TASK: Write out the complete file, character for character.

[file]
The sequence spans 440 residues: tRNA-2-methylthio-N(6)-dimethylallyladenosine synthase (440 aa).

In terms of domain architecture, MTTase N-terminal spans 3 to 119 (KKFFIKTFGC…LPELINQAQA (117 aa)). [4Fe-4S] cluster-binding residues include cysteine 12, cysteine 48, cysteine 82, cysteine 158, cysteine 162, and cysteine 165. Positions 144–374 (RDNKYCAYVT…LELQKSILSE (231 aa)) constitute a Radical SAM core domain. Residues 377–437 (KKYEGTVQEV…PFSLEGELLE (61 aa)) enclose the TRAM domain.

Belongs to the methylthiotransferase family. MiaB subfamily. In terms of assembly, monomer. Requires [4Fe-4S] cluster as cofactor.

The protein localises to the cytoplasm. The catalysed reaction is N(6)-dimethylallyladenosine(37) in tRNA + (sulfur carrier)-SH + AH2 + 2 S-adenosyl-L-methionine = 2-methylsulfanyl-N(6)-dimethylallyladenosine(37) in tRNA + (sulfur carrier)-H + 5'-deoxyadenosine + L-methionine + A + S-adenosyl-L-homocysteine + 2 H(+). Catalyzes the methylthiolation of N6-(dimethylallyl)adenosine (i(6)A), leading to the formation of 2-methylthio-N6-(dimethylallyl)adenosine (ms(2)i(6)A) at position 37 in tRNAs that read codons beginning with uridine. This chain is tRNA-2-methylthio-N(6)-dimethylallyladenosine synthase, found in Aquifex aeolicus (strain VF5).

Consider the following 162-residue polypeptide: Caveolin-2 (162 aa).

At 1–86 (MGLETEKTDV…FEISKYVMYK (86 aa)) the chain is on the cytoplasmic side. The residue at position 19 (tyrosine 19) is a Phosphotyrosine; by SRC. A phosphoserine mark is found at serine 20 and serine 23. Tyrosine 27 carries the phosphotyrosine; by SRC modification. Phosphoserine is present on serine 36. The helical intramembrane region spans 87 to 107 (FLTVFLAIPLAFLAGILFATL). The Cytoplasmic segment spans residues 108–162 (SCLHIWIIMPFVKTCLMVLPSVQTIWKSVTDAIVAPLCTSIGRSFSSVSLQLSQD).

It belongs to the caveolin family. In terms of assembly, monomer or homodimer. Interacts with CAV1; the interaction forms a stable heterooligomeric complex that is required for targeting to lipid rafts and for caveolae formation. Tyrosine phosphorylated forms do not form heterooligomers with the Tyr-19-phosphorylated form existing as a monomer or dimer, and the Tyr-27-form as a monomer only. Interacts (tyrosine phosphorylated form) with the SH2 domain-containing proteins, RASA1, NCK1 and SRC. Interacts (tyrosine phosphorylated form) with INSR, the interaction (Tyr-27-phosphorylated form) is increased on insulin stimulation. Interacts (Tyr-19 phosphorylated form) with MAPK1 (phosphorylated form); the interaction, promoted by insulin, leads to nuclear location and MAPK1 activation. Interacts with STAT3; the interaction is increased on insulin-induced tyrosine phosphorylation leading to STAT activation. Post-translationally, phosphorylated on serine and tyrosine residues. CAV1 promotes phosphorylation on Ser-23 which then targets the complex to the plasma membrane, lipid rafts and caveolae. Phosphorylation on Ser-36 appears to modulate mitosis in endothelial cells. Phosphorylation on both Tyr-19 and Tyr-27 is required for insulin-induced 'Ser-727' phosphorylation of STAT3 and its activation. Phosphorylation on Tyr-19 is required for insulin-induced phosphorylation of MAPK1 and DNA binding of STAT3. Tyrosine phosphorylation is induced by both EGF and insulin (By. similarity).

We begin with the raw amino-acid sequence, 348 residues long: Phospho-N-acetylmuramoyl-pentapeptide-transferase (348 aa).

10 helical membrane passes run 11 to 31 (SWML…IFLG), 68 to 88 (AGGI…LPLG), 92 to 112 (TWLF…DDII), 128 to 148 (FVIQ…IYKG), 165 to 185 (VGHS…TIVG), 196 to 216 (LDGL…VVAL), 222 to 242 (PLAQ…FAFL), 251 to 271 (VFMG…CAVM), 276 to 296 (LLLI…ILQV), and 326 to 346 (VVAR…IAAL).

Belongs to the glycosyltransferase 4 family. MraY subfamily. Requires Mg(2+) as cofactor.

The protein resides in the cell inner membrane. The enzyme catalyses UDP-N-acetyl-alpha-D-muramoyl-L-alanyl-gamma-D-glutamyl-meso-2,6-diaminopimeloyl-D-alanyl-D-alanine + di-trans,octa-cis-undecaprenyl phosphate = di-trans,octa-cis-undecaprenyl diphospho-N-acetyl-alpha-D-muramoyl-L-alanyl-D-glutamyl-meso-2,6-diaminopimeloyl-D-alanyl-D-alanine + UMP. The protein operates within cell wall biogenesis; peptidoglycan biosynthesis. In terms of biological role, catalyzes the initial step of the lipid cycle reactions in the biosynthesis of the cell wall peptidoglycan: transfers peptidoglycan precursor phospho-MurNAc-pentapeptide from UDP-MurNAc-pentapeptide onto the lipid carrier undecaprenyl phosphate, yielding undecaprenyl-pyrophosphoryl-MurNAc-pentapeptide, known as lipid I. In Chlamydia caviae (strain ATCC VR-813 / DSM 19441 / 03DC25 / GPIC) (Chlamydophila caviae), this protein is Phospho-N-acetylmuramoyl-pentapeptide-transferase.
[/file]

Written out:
The sequence spans 440 residues: tRNA-2-methylthio-N(6)-dimethylallyladenosine synthase (440 aa).

In terms of domain architecture, MTTase N-terminal spans 3 to 119 (KKFFIKTFGC…LPELINQAQA (117 aa)). [4Fe-4S] cluster-binding residues include cysteine 12, cysteine 48, cysteine 82, cysteine 158, cysteine 162, and cysteine 165. Positions 144–374 (RDNKYCAYVT…LELQKSILSE (231 aa)) constitute a Radical SAM core domain. Residues 377–437 (KKYEGTVQEV…PFSLEGELLE (61 aa)) enclose the TRAM domain.

Belongs to the methylthiotransferase family. MiaB subfamily. In terms of assembly, monomer. Requires [4Fe-4S] cluster as cofactor.

The protein localises to the cytoplasm. The catalysed reaction is N(6)-dimethylallyladenosine(37) in tRNA + (sulfur carrier)-SH + AH2 + 2 S-adenosyl-L-methionine = 2-methylsulfanyl-N(6)-dimethylallyladenosine(37) in tRNA + (sulfur carrier)-H + 5'-deoxyadenosine + L-methionine + A + S-adenosyl-L-homocysteine + 2 H(+). Catalyzes the methylthiolation of N6-(dimethylallyl)adenosine (i(6)A), leading to the formation of 2-methylthio-N6-(dimethylallyl)adenosine (ms(2)i(6)A) at position 37 in tRNAs that read codons beginning with uridine. This chain is tRNA-2-methylthio-N(6)-dimethylallyladenosine synthase, found in Aquifex aeolicus (strain VF5).

Consider the following 162-residue polypeptide: Caveolin-2 (162 aa).

At 1–86 (MGLETEKTDV…FEISKYVMYK (86 aa)) the chain is on the cytoplasmic side. The residue at position 19 (tyrosine 19) is a Phosphotyrosine; by SRC. A phosphoserine mark is found at serine 20 and serine 23. Tyrosine 27 carries the phosphotyrosine; by SRC modification. Phosphoserine is present on serine 36. The helical intramembrane region spans 87 to 107 (FLTVFLAIPLAFLAGILFATL). The Cytoplasmic segment spans residues 108–162 (SCLHIWIIMPFVKTCLMVLPSVQTIWKSVTDAIVAPLCTSIGRSFSSVSLQLSQD).

It belongs to the caveolin family. In terms of assembly, monomer or homodimer. Interacts with CAV1; the interaction forms a stable heterooligomeric complex that is required for targeting to lipid rafts and for caveolae formation. Tyrosine phosphorylated forms do not form heterooligomers with the Tyr-19-phosphorylated form existing as a monomer or dimer, and the Tyr-27-form as a monomer only. Interacts (tyrosine phosphorylated form) with the SH2 domain-containing proteins, RASA1, NCK1 and SRC. Interacts (tyrosine phosphorylated form) with INSR, the interaction (Tyr-27-phosphorylated form) is increased on insulin stimulation. Interacts (Tyr-19 phosphorylated form) with MAPK1 (phosphorylated form); the interaction, promoted by insulin, leads to nuclear location and MAPK1 activation. Interacts with STAT3; the interaction is increased on insulin-induced tyrosine phosphorylation leading to STAT activation. Post-translationally, phosphorylated on serine and tyrosine residues. CAV1 promotes phosphorylation on Ser-23 which then targets the complex to the plasma membrane, lipid rafts and caveolae. Phosphorylation on Ser-36 appears to modulate mitosis in endothelial cells. Phosphorylation on both Tyr-19 and Tyr-27 is required for insulin-induced 'Ser-727' phosphorylation of STAT3 and its activation. Phosphorylation on Tyr-19 is required for insulin-induced phosphorylation of MAPK1 and DNA binding of STAT3. Tyrosine phosphorylation is induced by both EGF and insulin (By. similarity).

We begin with the raw amino-acid sequence, 348 residues long: Phospho-N-acetylmuramoyl-pentapeptide-transferase (348 aa).

10 helical membrane passes run 11 to 31 (SWML…IFLG), 68 to 88 (AGGI…LPLG), 92 to 112 (TWLF…DDII), 128 to 148 (FVIQ…IYKG), 165 to 185 (VGHS…TIVG), 196 to 216 (LDGL…VVAL), 222 to 242 (PLAQ…FAFL), 251 to 271 (VFMG…CAVM), 276 to 296 (LLLI…ILQV), and 326 to 346 (VVAR…IAAL).

Belongs to the glycosyltransferase 4 family. MraY subfamily. Requires Mg(2+) as cofactor.

The protein resides in the cell inner membrane. The enzyme catalyses UDP-N-acetyl-alpha-D-muramoyl-L-alanyl-gamma-D-glutamyl-meso-2,6-diaminopimeloyl-D-alanyl-D-alanine + di-trans,octa-cis-undecaprenyl phosphate = di-trans,octa-cis-undecaprenyl diphospho-N-acetyl-alpha-D-muramoyl-L-alanyl-D-glutamyl-meso-2,6-diaminopimeloyl-D-alanyl-D-alanine + UMP. The protein operates within cell wall biogenesis; peptidoglycan biosynthesis. In terms of biological role, catalyzes the initial step of the lipid cycle reactions in the biosynthesis of the cell wall peptidoglycan: transfers peptidoglycan precursor phospho-MurNAc-pentapeptide from UDP-MurNAc-pentapeptide onto the lipid carrier undecaprenyl phosphate, yielding undecaprenyl-pyrophosphoryl-MurNAc-pentapeptide, known as lipid I. In Chlamydia caviae (strain ATCC VR-813 / DSM 19441 / 03DC25 / GPIC) (Chlamydophila caviae), this protein is Phospho-N-acetylmuramoyl-pentapeptide-transferase.